Badjan Young, Janet
Friday, August 22, 2008
THE ULTIMATE INHERITANCE
Special Edition, By Cherno Omar Barry
In a few days, the lucky ones among you mill witness an extraordinary play written and directed by an illustrious Gambian lady, Mrs. Janet Badjan-Young, entitled “The Ultimate Inheritance”. For those who have seen “The Battle of Sankandi” staged in May last year at the Kairaba Hotel Conference Hall will remember Mrs. Badjan-Young, fondly called Aunty Janet, the one who has toiled hard to upkeep the basic traditions of Drama as the Elizabethan’s would have been proud to see. For more than three years now, the Alliance Franco-Gambienne has had the privilege to discover in Aunty Janet an excellent play writer and a wonderful director, who has staged plays pertinent to social issues directly touching the Gambian and international public. “The Ultimate Inheritance” met a great success in 2001 when staged twice and for the first time at the Alliance Franco-Gambienne, in English. Realizing the powerful message it portrays, Aunty Janet has redirected it in Wollof in order to reach a much larger public. “The Ultimate Inheritance” will therefore be staged on the 16th and 17th May 2003 at the Alliance Franco-Gambienne. Those who have never seen the play would wonder what it is all about.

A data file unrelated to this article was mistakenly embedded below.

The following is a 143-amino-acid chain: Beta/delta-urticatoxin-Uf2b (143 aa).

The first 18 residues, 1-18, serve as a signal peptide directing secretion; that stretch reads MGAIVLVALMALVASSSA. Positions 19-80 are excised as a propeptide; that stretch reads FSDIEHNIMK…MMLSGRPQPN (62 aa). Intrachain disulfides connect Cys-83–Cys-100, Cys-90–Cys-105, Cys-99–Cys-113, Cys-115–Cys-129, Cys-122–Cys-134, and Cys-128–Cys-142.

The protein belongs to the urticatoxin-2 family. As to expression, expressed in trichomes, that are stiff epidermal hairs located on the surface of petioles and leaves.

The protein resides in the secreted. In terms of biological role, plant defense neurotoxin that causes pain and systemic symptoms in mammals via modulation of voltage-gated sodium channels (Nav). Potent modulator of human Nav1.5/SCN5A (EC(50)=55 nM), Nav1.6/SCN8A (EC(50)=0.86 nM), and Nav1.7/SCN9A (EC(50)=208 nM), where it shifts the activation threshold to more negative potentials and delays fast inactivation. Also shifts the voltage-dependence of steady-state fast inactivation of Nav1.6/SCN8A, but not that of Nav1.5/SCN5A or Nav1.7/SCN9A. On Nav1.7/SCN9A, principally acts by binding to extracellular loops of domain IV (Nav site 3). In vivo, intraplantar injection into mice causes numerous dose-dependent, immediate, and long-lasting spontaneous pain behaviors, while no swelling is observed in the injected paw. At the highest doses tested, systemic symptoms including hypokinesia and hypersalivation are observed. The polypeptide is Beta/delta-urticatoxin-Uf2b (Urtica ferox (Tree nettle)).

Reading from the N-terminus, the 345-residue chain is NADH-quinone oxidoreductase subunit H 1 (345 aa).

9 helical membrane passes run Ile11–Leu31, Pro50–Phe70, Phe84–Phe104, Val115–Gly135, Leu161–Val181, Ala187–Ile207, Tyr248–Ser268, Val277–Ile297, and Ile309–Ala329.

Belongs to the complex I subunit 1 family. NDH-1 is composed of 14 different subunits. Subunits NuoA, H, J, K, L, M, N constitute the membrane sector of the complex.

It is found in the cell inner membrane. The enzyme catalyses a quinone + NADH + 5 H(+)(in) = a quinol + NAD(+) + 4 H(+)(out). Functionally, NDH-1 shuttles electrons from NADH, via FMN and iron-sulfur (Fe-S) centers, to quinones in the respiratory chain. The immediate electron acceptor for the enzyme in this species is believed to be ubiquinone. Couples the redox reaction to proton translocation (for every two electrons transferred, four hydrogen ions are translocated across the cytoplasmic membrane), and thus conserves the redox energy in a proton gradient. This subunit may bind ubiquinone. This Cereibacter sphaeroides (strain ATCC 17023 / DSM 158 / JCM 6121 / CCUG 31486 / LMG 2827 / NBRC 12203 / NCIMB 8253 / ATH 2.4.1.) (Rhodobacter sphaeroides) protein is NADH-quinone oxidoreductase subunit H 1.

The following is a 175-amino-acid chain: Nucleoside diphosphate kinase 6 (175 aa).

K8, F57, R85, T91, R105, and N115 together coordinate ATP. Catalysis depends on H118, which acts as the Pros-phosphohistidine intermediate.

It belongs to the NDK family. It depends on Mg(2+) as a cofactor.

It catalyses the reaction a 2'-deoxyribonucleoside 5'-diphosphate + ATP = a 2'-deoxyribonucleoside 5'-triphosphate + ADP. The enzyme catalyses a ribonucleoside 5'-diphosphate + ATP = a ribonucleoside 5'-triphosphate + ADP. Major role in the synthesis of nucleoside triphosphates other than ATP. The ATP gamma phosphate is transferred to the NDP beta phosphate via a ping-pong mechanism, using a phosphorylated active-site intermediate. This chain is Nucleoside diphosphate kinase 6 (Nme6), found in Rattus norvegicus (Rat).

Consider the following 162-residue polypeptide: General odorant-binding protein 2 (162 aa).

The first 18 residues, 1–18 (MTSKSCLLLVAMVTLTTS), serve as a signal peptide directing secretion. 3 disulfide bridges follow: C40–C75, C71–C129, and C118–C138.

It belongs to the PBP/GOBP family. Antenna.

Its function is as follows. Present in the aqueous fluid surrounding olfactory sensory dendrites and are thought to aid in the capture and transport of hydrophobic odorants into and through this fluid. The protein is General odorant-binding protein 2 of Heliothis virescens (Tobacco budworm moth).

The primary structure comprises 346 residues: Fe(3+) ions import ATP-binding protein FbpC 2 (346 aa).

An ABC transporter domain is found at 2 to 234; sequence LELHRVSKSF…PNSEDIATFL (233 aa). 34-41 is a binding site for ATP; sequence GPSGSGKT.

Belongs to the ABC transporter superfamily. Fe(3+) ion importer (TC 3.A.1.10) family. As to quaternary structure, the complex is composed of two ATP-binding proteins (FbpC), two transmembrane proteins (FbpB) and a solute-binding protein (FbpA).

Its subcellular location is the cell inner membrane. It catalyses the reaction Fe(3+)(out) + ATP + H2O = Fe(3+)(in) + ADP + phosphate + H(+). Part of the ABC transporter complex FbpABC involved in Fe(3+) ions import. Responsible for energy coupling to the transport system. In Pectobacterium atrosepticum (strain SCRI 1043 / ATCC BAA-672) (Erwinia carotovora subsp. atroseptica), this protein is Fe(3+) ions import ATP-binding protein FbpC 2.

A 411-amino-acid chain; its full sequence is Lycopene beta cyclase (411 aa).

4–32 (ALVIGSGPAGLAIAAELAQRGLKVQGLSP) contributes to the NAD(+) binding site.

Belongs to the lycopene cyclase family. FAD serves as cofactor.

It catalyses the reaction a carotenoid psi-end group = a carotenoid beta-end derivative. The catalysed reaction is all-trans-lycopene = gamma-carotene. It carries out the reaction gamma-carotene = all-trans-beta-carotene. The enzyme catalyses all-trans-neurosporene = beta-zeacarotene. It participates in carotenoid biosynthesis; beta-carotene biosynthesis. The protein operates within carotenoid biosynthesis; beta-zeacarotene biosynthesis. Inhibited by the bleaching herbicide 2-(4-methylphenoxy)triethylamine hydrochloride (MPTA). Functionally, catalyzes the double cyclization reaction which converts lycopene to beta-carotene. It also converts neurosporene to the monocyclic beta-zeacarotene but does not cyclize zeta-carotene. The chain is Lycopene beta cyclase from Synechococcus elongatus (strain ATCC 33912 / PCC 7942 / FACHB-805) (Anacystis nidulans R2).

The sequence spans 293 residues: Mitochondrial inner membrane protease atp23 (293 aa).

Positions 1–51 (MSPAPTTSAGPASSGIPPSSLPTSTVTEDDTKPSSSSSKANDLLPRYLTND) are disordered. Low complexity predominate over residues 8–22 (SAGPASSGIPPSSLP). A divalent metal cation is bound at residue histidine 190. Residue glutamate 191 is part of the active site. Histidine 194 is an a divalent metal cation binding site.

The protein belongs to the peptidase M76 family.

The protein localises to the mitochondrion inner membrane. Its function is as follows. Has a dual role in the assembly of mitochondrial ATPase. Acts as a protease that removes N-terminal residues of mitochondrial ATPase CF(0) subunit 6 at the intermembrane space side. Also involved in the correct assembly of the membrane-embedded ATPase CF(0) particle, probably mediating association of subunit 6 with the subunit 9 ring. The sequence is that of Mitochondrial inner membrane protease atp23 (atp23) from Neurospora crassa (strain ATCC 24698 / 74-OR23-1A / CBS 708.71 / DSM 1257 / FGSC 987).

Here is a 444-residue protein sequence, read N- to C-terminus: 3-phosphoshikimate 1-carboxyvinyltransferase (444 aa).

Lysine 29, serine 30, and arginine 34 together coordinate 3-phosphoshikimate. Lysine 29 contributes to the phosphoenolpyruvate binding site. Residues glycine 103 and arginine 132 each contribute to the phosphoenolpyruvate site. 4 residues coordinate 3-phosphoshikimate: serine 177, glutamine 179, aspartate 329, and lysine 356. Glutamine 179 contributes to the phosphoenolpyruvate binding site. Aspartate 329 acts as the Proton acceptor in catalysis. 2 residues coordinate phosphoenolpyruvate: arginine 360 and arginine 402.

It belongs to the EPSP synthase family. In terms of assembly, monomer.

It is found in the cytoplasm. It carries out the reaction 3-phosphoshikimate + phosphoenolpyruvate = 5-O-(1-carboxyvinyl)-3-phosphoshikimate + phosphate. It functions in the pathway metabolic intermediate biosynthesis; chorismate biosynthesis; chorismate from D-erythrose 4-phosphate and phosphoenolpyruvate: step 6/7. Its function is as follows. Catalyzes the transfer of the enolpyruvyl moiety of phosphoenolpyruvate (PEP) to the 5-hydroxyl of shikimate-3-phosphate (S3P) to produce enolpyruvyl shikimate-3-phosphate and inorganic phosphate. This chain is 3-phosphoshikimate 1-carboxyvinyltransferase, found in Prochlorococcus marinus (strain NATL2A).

“The Ultimate Inheritance” is a powerful play meant to promote HIV/AIDS awareness. However, the hilarity and the intricacies between the characters and the swift but coherent order of the scenes put spectators on the edge of their seats up to the end of the play.
“Against the backdrop of a traditional inheritance practice, which impacts negatively on women, vital information on HIV/AIDS is woven into the plot. The information includes the stigma associated with the diseases and the care of those infected with HIV.
The Stubborn Bride
The play is set in a remote village where traditions and beliefs dictate the day-to-day activities of the villagers. There will however be a conflict of ideology and belief between the villagers and the town dwellers. The story begins with the marriage between a rich member of the villager and a girl from Katchikally. The man is marrying his second wife. Bakary, as are most of the villagers, has a large farm and the wives are required to farm on it, sell the products and bring back the money to their husbands. Isatou, the first wife of Bakary, will be a willing and docile wife who will respect and conform to the traditions. Nadindin, the second wife from Katchikally, will require from her husband a piece of the husbands land in order to cultivate her own crop and earn her own money. This request has never been done by anybody, and all the villagers see it as a taboo to see a woman own land. Bakary sees that as and insult and upon explaining the issue to the Alkali, the later warns Nadindin of making such an irrational request. He equally feels that Nadindin, who has a little formal education, is inciting the women to make similar requests. In fact, as people are dying now out of strange illnesses, Nadindin is accused of being a witch as these deaths started only after she is married and brought to the village. This will bring the Alkalo and Nadindin at loggerheads throughout the play. In fact when Bakary succumbs to a heart attack at Nadindin’s room, she is confirmed a witch and shunned especially by the Alkalo.